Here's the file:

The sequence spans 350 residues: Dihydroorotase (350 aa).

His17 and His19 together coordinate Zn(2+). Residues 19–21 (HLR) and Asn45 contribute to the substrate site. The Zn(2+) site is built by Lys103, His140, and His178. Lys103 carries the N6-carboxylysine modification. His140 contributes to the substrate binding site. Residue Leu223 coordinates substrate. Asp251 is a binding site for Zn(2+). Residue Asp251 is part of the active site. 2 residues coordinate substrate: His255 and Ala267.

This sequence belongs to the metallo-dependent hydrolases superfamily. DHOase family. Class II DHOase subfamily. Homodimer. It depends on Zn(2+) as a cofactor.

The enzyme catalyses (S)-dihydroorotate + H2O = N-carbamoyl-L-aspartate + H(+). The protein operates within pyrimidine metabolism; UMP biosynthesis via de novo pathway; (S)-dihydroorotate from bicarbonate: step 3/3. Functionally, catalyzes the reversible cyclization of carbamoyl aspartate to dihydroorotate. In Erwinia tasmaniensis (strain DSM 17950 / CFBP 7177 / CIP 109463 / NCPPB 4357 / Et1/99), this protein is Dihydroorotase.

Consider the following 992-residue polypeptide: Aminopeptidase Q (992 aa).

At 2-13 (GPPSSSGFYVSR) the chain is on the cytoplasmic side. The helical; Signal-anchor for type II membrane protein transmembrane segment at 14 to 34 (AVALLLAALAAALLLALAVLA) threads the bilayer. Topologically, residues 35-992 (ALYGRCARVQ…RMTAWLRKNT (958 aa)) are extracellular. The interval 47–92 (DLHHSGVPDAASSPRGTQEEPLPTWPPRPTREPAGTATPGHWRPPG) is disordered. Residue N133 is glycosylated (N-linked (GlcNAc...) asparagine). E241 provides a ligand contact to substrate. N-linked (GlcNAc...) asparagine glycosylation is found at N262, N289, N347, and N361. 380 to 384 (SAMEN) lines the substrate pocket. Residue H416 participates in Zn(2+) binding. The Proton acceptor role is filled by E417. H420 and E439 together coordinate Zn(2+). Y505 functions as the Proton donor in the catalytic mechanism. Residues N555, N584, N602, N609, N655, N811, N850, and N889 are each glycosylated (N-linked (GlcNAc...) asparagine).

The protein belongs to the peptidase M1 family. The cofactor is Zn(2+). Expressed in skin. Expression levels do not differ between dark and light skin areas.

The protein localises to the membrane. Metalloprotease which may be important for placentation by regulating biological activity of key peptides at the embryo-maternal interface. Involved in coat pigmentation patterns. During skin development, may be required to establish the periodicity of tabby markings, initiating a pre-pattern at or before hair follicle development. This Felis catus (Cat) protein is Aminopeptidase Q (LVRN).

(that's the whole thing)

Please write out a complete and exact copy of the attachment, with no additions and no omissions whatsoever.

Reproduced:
The sequence spans 350 residues: Dihydroorotase (350 aa).

His17 and His19 together coordinate Zn(2+). Residues 19–21 (HLR) and Asn45 contribute to the substrate site. The Zn(2+) site is built by Lys103, His140, and His178. Lys103 carries the N6-carboxylysine modification. His140 contributes to the substrate binding site. Residue Leu223 coordinates substrate. Asp251 is a binding site for Zn(2+). Residue Asp251 is part of the active site. 2 residues coordinate substrate: His255 and Ala267.

This sequence belongs to the metallo-dependent hydrolases superfamily. DHOase family. Class II DHOase subfamily. Homodimer. It depends on Zn(2+) as a cofactor.

The enzyme catalyses (S)-dihydroorotate + H2O = N-carbamoyl-L-aspartate + H(+). The protein operates within pyrimidine metabolism; UMP biosynthesis via de novo pathway; (S)-dihydroorotate from bicarbonate: step 3/3. Functionally, catalyzes the reversible cyclization of carbamoyl aspartate to dihydroorotate. In Erwinia tasmaniensis (strain DSM 17950 / CFBP 7177 / CIP 109463 / NCPPB 4357 / Et1/99), this protein is Dihydroorotase.

Consider the following 992-residue polypeptide: Aminopeptidase Q (992 aa).

At 2-13 (GPPSSSGFYVSR) the chain is on the cytoplasmic side. The helical; Signal-anchor for type II membrane protein transmembrane segment at 14 to 34 (AVALLLAALAAALLLALAVLA) threads the bilayer. Topologically, residues 35-992 (ALYGRCARVQ…RMTAWLRKNT (958 aa)) are extracellular. The interval 47–92 (DLHHSGVPDAASSPRGTQEEPLPTWPPRPTREPAGTATPGHWRPPG) is disordered. Residue N133 is glycosylated (N-linked (GlcNAc...) asparagine). E241 provides a ligand contact to substrate. N-linked (GlcNAc...) asparagine glycosylation is found at N262, N289, N347, and N361. 380 to 384 (SAMEN) lines the substrate pocket. Residue H416 participates in Zn(2+) binding. The Proton acceptor role is filled by E417. H420 and E439 together coordinate Zn(2+). Y505 functions as the Proton donor in the catalytic mechanism. Residues N555, N584, N602, N609, N655, N811, N850, and N889 are each glycosylated (N-linked (GlcNAc...) asparagine).

The protein belongs to the peptidase M1 family. The cofactor is Zn(2+). Expressed in skin. Expression levels do not differ between dark and light skin areas.

The protein localises to the membrane. Metalloprotease which may be important for placentation by regulating biological activity of key peptides at the embryo-maternal interface. Involved in coat pigmentation patterns. During skin development, may be required to establish the periodicity of tabby markings, initiating a pre-pattern at or before hair follicle development. This Felis catus (Cat) protein is Aminopeptidase Q (LVRN).